In DmC Devil May Cry, Limbo City (named after the first circle of the Inferno) is the main location of the game's events. The city appears as a dreary landscape, but transforms into a twisted, chaotic parody of itself whenever Dante is caught in the sight of one of the city's demonic security cameras.
The third episode of the video game Doom, appropriately called Inferno, takes place in Hell, in such places as Limbo and Dis.
The Planescape setting, in particular, borrows many elements from the book (some wholesale, some piecemeal), and much of the expanded cosmology, with dimensions for the dead based on alignment and most dimensions having many separate layers, are inspired by those seen in the Inferno.
The cross-genre role-playing gameShadowrun features Dante's Inferno as the most popular club in the Seattle metroplex. The club is nine stories tall and the bottommost floor is a private floor marked "Hell".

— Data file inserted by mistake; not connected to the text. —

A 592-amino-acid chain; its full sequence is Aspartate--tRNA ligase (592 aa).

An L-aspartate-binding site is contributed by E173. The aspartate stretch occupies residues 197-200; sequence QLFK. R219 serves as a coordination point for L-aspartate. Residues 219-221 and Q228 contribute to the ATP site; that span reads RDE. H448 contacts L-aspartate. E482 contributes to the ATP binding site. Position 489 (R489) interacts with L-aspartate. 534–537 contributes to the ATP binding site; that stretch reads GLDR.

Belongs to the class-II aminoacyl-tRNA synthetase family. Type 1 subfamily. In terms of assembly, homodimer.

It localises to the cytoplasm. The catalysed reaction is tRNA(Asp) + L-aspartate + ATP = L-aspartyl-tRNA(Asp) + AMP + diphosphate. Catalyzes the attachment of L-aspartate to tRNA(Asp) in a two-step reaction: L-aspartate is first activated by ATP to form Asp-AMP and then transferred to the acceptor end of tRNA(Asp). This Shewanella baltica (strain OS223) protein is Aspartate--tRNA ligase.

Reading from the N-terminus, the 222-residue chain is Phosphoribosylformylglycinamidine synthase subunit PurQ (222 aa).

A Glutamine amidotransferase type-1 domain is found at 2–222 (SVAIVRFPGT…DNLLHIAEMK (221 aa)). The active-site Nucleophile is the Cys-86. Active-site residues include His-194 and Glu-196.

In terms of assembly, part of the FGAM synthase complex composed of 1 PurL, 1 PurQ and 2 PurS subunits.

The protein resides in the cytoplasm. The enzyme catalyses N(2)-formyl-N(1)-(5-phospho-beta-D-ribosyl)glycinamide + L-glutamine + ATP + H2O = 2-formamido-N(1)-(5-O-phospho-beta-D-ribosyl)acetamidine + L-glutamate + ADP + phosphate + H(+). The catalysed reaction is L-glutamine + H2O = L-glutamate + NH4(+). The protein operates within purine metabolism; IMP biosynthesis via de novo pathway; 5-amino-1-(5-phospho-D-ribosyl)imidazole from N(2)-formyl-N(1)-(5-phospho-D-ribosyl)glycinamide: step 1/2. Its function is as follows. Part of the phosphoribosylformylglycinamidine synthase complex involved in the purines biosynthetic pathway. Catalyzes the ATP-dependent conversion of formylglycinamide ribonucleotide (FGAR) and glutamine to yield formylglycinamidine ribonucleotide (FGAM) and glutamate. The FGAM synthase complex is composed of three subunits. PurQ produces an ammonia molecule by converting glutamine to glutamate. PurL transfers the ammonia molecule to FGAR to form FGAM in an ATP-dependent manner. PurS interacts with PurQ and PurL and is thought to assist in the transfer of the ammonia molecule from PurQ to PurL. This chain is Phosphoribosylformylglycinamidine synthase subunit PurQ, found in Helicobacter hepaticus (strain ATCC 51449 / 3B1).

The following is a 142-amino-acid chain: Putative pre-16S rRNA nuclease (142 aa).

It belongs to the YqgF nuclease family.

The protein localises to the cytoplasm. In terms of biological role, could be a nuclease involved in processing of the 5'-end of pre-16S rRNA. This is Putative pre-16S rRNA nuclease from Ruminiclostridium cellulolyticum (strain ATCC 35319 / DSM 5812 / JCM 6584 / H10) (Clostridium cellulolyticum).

Europa Universalis 3 features advisors that the player hires to his court - the Philosopher's portrait is modeled after Dante.
In Fallout 3, there is a bar called "The 9th Circle" in the city of Underworld. The bar's bouncer is named Charon; a robot guarding the city is named Cerberus.
Final Fantasy IV features four Elemental Lords named Rubicante, Scarmiglione, Barbariccia, and Cagnazzo, after members of the Malebranche. A mid-game boss, Calcabrina, also has the name of a Malebranche demon. Also, there exists a superboss in the DS version named Geryon.
Also, Final Fantasy VI's final boss resembles a colossal mass of Satan entrapped to his waist (Hell), humans, animals and machinery (Purgatory), and a strange but yet angelic duo of celestial entities atop the totem of non-existence (Heaven), with the insane Kefka as the deity of magic and death flying above who tells the players that life is meaningless once they scale his tower of destruction. In the French localization of the series as a whole, the recurring summon Ifrit's ultimate attack is directly named after the Divine Comedy.